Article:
August 20, 2006
Global Cities
Posted by Gordon Smith

Bill Henderson is posting about global cities over on ELS Blog. (Here and here.) Global cities are "centers of international commerce that are defined by concentrations of advanced producer services--i.e., bankers, accountants, consultants, advertising executives, and, of course, lawyers." Fascinating stuff, especially for lawyers. Bill argues:

Because of the complexity, scale, and stakes of most global ventures, hiring outside counsel is increasingly a matter of expertise (and value) rather than per-hour billing cost.  This expertise can only be acquired through exposure to a large volume of high-end matters. Hence, a disproportionate amount of the most sophisticated U.S. legal work is performed in a handful of global cities.  And to access this human capital, firms (and ultimately clients) are willing to absorb labor and real estate costs that rapidly outpace inflation.   Although many Fortune 500 have exited these same high cost markets, agglomeration provides significant synergies for advanced producer services. (emphasis added)

Two big questions for agglomeration studies: (1) Why agglomeration? (2) Why there?

Bill has a theory about the value of agglomeration, though I would be interested to hear more than his assertion that "agglomeration provides significant synergies for advanced producer services." What is the source of those synergies? Why can't a law firm in Boulder or Madison obtain enough business to develop sufficiently sophisticated lawyers? Is geographic proximity to other law firms important? Or is it the geographic proximity to other service providers ("bankers, accountants, consultants, advertising executives," etc.) that matters? Obviously, it is not geographic proximity to corporate headquarters.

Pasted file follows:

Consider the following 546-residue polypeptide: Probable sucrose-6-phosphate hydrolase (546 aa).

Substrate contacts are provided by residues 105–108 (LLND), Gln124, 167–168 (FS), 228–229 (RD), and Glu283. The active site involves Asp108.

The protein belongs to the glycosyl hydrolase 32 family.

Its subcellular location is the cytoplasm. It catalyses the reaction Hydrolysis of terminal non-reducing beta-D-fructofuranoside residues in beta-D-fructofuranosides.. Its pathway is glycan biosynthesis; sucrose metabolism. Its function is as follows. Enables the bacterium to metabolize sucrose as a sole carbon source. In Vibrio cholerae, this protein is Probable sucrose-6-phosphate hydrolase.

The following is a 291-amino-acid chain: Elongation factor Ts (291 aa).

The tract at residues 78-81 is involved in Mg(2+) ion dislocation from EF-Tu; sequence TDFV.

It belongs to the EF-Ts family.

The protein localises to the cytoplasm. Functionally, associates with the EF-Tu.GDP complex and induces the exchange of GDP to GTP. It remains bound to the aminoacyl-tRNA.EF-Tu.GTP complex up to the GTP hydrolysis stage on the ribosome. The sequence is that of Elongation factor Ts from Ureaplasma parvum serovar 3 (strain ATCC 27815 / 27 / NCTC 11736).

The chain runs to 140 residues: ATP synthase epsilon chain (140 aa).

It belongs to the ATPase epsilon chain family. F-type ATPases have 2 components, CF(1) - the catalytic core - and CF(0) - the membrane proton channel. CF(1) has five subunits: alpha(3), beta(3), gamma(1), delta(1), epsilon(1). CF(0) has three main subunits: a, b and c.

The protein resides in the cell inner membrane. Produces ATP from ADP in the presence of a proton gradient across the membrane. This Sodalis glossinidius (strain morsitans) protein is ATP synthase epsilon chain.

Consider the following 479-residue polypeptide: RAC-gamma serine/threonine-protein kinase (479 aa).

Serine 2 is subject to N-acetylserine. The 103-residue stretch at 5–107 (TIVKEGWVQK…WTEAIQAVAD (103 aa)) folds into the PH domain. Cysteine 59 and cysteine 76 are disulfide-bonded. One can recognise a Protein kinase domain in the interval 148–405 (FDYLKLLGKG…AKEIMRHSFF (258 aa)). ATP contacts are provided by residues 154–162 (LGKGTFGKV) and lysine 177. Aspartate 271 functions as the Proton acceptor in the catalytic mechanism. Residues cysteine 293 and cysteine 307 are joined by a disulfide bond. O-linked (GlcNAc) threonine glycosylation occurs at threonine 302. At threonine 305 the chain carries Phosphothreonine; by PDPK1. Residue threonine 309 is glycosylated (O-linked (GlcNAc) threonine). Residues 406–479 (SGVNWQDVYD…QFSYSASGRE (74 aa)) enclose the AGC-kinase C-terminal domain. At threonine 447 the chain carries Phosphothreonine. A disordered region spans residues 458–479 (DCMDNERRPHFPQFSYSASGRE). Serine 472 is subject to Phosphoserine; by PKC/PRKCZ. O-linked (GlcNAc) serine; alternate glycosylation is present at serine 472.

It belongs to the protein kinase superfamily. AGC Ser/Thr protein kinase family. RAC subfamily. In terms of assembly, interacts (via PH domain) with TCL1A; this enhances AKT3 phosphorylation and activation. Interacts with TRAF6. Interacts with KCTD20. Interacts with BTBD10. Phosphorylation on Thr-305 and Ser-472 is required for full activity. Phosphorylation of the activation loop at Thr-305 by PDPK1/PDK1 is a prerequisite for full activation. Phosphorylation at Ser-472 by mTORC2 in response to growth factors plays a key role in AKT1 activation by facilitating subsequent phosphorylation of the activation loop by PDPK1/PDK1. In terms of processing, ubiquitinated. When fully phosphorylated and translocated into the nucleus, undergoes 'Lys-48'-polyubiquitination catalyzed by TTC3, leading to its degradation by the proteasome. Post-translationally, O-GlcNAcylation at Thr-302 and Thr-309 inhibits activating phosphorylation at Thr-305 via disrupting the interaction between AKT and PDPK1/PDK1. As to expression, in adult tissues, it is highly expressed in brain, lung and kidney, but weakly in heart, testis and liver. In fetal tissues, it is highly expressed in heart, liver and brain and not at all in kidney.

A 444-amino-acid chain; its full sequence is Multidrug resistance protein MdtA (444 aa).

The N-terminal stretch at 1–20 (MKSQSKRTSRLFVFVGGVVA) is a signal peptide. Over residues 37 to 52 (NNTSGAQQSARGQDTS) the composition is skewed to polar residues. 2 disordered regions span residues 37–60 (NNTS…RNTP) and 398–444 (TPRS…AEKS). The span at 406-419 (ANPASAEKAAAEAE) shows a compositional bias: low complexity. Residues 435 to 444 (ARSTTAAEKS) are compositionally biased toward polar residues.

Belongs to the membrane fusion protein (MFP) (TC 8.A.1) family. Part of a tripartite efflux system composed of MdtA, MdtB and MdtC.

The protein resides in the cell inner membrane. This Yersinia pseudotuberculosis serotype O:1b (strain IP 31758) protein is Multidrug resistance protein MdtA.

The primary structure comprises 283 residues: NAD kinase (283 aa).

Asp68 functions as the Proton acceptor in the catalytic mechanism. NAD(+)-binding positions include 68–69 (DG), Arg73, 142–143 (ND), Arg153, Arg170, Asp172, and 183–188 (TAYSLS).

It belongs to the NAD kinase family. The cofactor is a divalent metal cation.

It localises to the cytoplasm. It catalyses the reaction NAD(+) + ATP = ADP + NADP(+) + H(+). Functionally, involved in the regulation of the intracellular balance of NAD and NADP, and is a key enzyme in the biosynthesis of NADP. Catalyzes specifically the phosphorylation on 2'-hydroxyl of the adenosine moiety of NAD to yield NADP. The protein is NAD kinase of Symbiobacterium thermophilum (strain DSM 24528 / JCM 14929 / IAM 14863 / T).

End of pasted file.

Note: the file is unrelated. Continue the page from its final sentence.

Even if agglomeration were valuable to lawyers, why have they agglomerated in New York, DC, San Francisco, Los Angeles, and Chicago? Why not so much in Boston, Atlanta, Dallas, Houston, or Philadelphia? Is it a legacy effect from reputational capital or non-legal infrastructure, such as capital markets, that draw other service providers? I would be interested to hear Bill's thoughts.

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